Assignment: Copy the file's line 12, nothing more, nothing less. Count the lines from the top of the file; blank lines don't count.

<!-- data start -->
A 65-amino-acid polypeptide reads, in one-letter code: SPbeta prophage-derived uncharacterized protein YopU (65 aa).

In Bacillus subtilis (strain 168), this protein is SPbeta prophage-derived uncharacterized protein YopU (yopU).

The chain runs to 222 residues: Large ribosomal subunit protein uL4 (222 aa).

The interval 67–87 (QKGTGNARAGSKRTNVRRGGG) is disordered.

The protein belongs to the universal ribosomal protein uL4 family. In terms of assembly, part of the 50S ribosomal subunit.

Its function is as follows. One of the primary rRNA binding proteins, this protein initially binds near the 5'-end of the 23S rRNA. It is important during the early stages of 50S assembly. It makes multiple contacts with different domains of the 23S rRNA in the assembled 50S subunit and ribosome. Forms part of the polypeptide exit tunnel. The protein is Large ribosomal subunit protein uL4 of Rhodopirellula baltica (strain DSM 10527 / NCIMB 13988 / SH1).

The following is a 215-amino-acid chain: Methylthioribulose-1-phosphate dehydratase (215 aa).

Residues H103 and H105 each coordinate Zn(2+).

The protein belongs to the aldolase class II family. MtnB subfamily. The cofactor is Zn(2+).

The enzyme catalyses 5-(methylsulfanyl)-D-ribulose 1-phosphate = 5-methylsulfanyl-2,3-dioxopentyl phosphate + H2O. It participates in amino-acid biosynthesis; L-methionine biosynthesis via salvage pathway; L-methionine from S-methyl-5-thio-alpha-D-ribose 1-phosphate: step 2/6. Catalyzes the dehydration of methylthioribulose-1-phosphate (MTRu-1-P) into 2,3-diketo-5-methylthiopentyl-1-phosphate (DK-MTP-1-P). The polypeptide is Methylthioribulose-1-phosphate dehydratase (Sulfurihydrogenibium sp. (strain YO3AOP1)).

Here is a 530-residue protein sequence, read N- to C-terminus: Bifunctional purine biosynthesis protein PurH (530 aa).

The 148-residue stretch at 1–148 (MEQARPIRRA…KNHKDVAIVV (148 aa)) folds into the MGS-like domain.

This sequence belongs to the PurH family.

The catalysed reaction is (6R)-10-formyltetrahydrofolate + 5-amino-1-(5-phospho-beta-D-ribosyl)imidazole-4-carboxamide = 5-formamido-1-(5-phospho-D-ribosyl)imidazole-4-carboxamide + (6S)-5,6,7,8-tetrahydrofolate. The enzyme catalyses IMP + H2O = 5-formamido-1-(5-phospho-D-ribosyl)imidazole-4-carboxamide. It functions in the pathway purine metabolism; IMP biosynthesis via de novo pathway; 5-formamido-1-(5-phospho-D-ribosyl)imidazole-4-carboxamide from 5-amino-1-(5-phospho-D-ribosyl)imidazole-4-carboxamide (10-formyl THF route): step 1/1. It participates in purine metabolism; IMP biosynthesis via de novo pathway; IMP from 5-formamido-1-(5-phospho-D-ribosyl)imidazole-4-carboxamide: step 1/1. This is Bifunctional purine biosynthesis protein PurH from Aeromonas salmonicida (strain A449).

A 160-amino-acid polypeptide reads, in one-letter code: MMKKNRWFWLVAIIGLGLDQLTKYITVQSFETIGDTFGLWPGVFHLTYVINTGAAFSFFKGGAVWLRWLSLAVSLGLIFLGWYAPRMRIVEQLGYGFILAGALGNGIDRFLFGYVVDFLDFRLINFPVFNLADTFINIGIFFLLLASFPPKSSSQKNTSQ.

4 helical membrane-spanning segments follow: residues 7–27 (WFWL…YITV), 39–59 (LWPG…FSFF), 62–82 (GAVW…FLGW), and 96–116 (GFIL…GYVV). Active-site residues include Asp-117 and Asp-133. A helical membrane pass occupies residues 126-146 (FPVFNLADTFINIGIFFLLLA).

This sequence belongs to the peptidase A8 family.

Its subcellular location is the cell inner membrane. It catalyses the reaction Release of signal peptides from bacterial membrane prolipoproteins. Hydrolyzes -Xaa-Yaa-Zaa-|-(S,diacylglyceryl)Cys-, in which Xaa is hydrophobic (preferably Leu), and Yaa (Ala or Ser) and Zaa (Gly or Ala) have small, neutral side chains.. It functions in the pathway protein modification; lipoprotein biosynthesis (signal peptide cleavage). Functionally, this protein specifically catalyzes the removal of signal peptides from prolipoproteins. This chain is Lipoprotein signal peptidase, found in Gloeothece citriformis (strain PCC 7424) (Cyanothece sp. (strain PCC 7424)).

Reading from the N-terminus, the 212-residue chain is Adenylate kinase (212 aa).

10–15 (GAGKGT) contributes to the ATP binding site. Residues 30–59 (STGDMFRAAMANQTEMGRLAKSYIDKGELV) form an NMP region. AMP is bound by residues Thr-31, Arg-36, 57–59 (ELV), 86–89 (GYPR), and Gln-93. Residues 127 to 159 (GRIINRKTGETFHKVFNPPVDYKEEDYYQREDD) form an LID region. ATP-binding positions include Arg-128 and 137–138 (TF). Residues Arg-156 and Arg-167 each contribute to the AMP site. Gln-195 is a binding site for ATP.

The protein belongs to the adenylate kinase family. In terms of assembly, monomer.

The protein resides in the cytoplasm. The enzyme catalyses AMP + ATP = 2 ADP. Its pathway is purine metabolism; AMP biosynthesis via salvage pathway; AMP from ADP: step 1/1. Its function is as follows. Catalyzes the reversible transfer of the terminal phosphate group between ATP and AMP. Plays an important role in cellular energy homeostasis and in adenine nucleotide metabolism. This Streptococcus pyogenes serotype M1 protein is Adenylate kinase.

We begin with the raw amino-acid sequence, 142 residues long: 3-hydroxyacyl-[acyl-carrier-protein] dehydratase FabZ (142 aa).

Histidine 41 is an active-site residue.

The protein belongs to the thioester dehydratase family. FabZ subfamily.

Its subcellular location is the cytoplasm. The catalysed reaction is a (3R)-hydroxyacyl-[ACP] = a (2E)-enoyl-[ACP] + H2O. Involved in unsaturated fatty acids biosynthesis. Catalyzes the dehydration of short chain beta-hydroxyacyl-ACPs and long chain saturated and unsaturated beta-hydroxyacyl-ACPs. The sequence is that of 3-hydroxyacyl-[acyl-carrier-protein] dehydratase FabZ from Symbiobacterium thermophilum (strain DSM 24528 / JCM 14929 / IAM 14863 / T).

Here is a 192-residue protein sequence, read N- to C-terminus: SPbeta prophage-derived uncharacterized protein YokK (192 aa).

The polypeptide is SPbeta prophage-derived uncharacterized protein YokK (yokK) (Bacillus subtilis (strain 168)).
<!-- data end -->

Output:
The 148-residue stretch at 1–148 (MEQARPIRRA…KNHKDVAIVV (148 aa)) folds into the MGS-like domain.